Festivals tend to experience positive financial results when making socially responsible decisions. In a survey conducted by SocialEvents.com, 83 percent of festivals reported that their ethical activities “have a positive effect on their bottom line as their reputation was enhanced and they were differentiated from competitors.”
Choosing to cut controversial performers is good for business, because many consumers care about backing ethical artists. In this way, the onus falls on listeners to make their own decisions about supporting artists accused of misconduct.
The People vs. Perpetrators
Ultimately, at the heart of a festival’s decisions is its audience. Attendees do not incorporate the financial considerations in their decision to watch an artist perform. For Rob Jansen, an assistant professor in the department of performing arts, a decision to listen to an artist’s music depends more on the listener’s experience of it.
An artist’s persona, not just the music itself, can impact audiences’ experiences, Jansen said.
“At the root of everything is how the receiver of the art reacts to it. It can affect people in many different ways, and the source of the art can have an impact, too,” Jansen said.
In other words, the consumer is at the epicenter of the artist’s chance of popularity retainment. As long as the artist in question does not alienate their fanbase, they may carry on as usual with no further repercussions. The way that an artist’s actions affect listeners’ experience rather than the actions themselves is the relevant factor, Jansen said.
“If the artist has done something that hinders people’s enjoyment of their art, that’s what’s more likely to stop people from consuming it,” Jansen said. “It’s not the action itself, but it’s the way it changes people’s enjoyment of the art.”
Listeners are not always united on the appropriate response to unethical artists. Although BØRNS lost his festival spot, artists like Chris Brown have not always faced consequences for their actions.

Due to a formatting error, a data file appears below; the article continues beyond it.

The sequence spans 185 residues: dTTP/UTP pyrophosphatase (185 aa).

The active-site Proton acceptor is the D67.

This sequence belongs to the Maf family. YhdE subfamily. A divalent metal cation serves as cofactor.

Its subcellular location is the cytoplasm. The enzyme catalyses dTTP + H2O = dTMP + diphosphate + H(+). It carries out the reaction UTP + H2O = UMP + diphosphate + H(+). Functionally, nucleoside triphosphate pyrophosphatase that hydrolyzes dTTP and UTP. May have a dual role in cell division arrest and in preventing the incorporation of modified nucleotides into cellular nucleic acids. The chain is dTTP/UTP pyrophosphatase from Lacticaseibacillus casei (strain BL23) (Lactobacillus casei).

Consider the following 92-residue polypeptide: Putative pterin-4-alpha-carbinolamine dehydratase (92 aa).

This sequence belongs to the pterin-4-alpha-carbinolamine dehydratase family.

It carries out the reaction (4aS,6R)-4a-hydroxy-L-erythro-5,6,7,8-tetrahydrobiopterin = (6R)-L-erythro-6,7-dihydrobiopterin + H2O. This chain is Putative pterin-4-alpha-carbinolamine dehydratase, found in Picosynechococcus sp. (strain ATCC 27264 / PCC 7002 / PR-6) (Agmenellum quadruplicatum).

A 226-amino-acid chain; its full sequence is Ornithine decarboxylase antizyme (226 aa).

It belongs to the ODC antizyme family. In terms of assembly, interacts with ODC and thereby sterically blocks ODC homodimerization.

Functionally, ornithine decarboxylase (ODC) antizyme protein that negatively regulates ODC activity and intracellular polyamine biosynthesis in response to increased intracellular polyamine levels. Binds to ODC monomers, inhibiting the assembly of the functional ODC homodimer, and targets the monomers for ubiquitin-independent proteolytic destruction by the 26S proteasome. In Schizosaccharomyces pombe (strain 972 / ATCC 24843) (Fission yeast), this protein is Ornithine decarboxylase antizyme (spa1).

In February 2009, in what was possibly one of the highest-profile domestic violence cases in Hollywood, Brown and Rihanna were spotted in a public altercation before she was rushed to the hospital with major contusions on her face, a bloody nose and a split lip.
Brown pleaded guilty to felony assault in June and was sentenced to five years of probation, six months of community service and one year of domestic violence counseling. He has since been accused of assault by other women and has been arrested multiple times.
Yet those incidents seem to have helped the growth of Brown’s “bad boy” image; his fanbase, nicknamed “Team Breezy,” is comprised of mostly women, and after the singer’s performance in the 2012 Grammys, many of them wrote tweets along the lines of “he can beat me.”
The support for Chris Brown seems to be unconditional: He still boasts 17 million followers on Twitter and, despite his repeated legal problems, is still booked for shows and festivals. After his most recent arrest in June 2018, Brown took to Instagram to poke fun at the incident, saying, “What’s NEW????? Show tomorrow!!!!”
The post in question has 594,903 likes as of Oct. 24. On the same platform, he regularly posts pictures of sold-out concerts, with thousands of people commenting their support for each one.
Even with all the controversy surrounding Chris Brown, his fans remain as dedicated as ever, selling out his shows and going as far as sending death threats to anyone who dares voice a negative opinion on the singer — including model Chrissy Teigen in 2012.
While listeners are able to decide for themselves where to draw the line for an artist’s ethics, it is much more difficult to build a consensus based on all these decisions. Consequently, there are many artists with problematic pasts who are still provided a platform.
Platforms like Spotify have attempted to address this issue by removing artists’ music, announcing a new censorship policy. Among those affected by the new policy was XXXTentacion, a rapper who was awaiting trial for battery of a pregnant woman and witness-tampering, among other charges. However, after the rapper’s death, Spotify put his music back on the service and created a playlist as a tribute to his work.
The debate concerning whether Spotify’s actions were an appropriate response underlines the lack of agreement among the music community in dealing with these issues. Without a unified way to respond to artists confronting allegations, the consequences faced by different artists will remain inconsistent.